Sterilization vs. Disinfection in Medical Office Cleaning

Karen Lawes

Written by: Karen Lawes Maguire

Karen is the founder and CEO of, a leading cleaning industry website. With 10+ years experience, she's an expert on new cleaning technologies, regulations, and best practices.

Cleaning staff must understand the differences between sterilization and disinfection and when to use each method.

Medical Sterilization

Sterilization involves the complete elimination of all microorganisms including bacterial endospores from medical surfaces and equipment.

It is accomplished through high heat and pressure via steam autoclaving, dry heat, or radiation.

Sterilization provides the highest level of microbial reduction and is used for critical medical items and devices that contact sterile areas of the body.

Medical Disinfection

In contrast, disinfection aims to eliminate most but not all pathogenic microorganisms from inanimate objects.

Disinfection is accomplished through chemical disinfectants or UV radiation. It provides an intermediate level of microbial reduction between sterilization and routine cleaning.

Dr. Abby Carlson of the CDC - Infectious Disease Expert

"Cleaning and disinfection are both very important, and they keep infections from spreading in healthcare," says infectious disease expert Dr. Abby Carlson of the CDC.

According to Dr. Carlson, "Cleaning is the process of removing dirt, germs, and other gunk from surfaces and objects." It eliminates visible dirt and grime as well as unseen germs. In healthcare settings, thorough cleaning is essential to remove contaminants like blood, body fluids and debris.

"Disinfection is a different step that kills germs on surfaces or objects," she explains. Disinfectants work best on already clean surfaces. "When you disinfect, it's important that the surface is clean, because if it isn't, the disinfection might not work," says Dr. Carlson.

By first cleaning then disinfecting surfaces, medical cleaning service staff can lower infection transmission risks. Dr. Carlson advises checking CDC lists of disinfectants effective against pathogens like COVID-19. Proper cleaning and disinfection protocols are critical for healthcare hygiene.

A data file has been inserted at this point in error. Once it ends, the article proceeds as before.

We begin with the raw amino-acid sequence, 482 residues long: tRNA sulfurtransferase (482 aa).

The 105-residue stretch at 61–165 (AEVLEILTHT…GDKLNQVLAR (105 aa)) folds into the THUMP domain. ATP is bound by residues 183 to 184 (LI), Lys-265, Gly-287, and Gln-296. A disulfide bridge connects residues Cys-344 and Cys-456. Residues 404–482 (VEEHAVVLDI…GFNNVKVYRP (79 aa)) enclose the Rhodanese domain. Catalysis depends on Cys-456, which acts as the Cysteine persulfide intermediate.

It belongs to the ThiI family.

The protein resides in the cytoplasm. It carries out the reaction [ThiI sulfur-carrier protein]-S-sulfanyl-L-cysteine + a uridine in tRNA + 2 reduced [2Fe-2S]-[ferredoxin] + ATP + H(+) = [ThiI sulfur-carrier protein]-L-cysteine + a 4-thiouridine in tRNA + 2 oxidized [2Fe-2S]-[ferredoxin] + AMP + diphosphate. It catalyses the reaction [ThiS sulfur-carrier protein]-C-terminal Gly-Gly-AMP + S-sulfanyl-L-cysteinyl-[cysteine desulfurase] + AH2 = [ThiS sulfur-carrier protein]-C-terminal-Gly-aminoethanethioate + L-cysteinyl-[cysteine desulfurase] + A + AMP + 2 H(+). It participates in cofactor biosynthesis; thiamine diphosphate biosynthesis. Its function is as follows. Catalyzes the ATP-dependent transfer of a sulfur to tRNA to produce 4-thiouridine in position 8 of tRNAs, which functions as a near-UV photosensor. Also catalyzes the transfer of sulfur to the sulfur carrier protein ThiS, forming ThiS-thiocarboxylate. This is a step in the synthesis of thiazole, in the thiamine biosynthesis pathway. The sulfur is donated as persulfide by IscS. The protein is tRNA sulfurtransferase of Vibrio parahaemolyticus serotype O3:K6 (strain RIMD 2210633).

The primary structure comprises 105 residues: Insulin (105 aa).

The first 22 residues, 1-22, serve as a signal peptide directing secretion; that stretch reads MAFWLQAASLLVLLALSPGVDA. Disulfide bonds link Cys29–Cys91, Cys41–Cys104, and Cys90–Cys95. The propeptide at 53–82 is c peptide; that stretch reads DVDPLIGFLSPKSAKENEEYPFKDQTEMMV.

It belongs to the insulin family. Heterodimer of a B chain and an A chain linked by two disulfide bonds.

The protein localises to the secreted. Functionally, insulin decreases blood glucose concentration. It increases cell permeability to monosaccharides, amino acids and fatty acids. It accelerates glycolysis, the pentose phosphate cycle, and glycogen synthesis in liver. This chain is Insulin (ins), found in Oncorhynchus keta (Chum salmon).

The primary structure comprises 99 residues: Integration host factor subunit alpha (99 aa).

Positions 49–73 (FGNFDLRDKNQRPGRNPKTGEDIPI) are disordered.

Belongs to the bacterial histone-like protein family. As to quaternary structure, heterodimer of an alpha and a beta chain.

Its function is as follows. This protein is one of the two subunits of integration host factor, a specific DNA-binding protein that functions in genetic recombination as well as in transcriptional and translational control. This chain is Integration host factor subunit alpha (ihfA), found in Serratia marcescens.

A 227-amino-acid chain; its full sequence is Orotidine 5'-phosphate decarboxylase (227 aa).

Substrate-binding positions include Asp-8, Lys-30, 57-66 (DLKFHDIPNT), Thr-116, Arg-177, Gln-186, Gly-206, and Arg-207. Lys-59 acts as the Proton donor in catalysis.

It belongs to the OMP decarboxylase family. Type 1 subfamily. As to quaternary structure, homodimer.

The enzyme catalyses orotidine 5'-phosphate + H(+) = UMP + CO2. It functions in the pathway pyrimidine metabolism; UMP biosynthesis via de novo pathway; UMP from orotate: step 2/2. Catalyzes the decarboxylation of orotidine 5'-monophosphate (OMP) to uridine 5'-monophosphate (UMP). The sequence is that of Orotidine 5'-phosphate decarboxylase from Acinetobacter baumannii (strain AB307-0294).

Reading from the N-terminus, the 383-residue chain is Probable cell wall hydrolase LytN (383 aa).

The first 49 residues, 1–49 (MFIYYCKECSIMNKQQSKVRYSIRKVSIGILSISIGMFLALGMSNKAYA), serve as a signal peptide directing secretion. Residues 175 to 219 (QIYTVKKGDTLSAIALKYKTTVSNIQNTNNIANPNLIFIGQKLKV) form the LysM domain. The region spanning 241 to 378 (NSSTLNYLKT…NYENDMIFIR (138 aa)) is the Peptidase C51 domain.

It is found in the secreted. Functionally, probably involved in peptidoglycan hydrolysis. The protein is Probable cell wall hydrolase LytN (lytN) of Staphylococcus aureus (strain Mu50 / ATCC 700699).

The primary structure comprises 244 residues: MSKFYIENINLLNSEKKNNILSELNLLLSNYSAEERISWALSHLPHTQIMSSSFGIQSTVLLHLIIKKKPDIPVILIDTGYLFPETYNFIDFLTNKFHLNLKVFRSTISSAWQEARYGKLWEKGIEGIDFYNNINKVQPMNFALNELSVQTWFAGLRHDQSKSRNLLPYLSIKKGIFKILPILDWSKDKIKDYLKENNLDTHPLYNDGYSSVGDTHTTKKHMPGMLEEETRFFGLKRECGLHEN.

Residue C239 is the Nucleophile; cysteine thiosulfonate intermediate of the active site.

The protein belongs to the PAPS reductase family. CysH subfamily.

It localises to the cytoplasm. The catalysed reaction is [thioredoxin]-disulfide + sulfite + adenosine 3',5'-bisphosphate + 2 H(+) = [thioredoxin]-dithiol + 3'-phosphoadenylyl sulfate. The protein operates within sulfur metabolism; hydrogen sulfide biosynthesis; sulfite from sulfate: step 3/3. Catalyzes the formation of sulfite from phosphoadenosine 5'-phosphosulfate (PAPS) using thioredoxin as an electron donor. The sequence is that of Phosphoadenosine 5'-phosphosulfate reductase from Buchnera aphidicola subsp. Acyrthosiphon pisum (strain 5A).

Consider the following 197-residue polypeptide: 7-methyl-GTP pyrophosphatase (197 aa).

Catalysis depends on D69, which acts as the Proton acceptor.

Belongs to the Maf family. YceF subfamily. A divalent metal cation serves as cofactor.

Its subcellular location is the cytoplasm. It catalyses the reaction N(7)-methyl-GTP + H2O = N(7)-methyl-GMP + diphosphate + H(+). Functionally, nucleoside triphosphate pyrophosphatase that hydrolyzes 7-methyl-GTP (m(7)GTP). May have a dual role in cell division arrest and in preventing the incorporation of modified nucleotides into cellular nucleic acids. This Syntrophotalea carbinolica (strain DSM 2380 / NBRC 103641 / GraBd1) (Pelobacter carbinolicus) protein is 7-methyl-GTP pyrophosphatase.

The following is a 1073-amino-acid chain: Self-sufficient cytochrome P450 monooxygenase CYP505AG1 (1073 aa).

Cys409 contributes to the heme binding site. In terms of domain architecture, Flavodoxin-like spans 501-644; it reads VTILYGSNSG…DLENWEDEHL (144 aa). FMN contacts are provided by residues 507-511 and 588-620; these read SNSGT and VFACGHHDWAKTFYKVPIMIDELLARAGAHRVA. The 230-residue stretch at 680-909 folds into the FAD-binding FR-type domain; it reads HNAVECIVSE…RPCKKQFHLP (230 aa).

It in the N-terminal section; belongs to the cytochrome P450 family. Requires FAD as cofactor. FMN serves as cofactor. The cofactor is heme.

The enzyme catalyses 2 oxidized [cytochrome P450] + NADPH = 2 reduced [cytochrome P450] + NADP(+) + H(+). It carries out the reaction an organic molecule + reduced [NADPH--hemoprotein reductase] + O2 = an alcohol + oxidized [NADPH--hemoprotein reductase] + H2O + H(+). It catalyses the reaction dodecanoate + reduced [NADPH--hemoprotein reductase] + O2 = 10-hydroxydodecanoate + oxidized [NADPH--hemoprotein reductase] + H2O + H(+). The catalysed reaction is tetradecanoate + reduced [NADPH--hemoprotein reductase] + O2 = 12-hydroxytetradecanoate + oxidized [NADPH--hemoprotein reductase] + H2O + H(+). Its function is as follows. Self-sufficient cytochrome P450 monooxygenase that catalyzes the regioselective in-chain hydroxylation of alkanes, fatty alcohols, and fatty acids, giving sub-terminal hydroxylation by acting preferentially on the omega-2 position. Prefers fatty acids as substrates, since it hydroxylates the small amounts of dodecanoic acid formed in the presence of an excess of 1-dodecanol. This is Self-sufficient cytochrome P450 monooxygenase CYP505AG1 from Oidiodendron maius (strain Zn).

Disinfection is suitable for non-critical surfaces that do not directly contact patients such as floors, walls, furniture and other housekeeping surfaces.

The key difference between sterilization and disinfection is the level of microbial elimination.

Sterilization requires more intense heat, pressure, contact time or stronger chemicals than disinfection, which is a simpler process.

What Needs Sterilization vs. Disinfection in Medical Settings?

Area/Item Sterilization Disinfection
Surgical instruments X
Implants X
Exam room surfaces X
Floors X
Hospital beds X
Waiting rooms X
Walls X
Reception desks X
Door handles X
Lab equipment X
Medical devices X
Catheters X

Keeping Surgical Instruments Sterile

"They are the tools of the trade, used to treat, screen and operate on patients. And many can be re-used, meaning these instruments have to undergo strict and standardized cleaning," says Abdool Karim, manager of Sunnybrook's Reprocessing Centre.

Sterilizing Medical Equipment

According to Karim, dirty instruments are first soaked in a specialized solution that removes blood, body fluids and contaminants. They are then placed in state-of-the-art decontaminators called Turbo 88s, which use high-pressure hot water and cleaning solutions to eliminate all bacteria and viruses.

"It's all automatic. There will have an airglide system that comes by picks up that tray, deposits it on a carosel and then the staff takes it out and redistributes it," Karim explains. After inspection, the clean instruments are packaged and sterilized using industrial steamers.

The most widely used instrument is the bookwalter retractor, which opens the abdomen for surgery access. Despite hundreds of cleanings, most instruments last for years thanks to the rigorous sterilization process.

Karim notes that adapting to new techniques and advances makes instrument reprocessing a dynamic field. Thorough cleaning and sterilization ensures instruments are safe for repeated use on patients.

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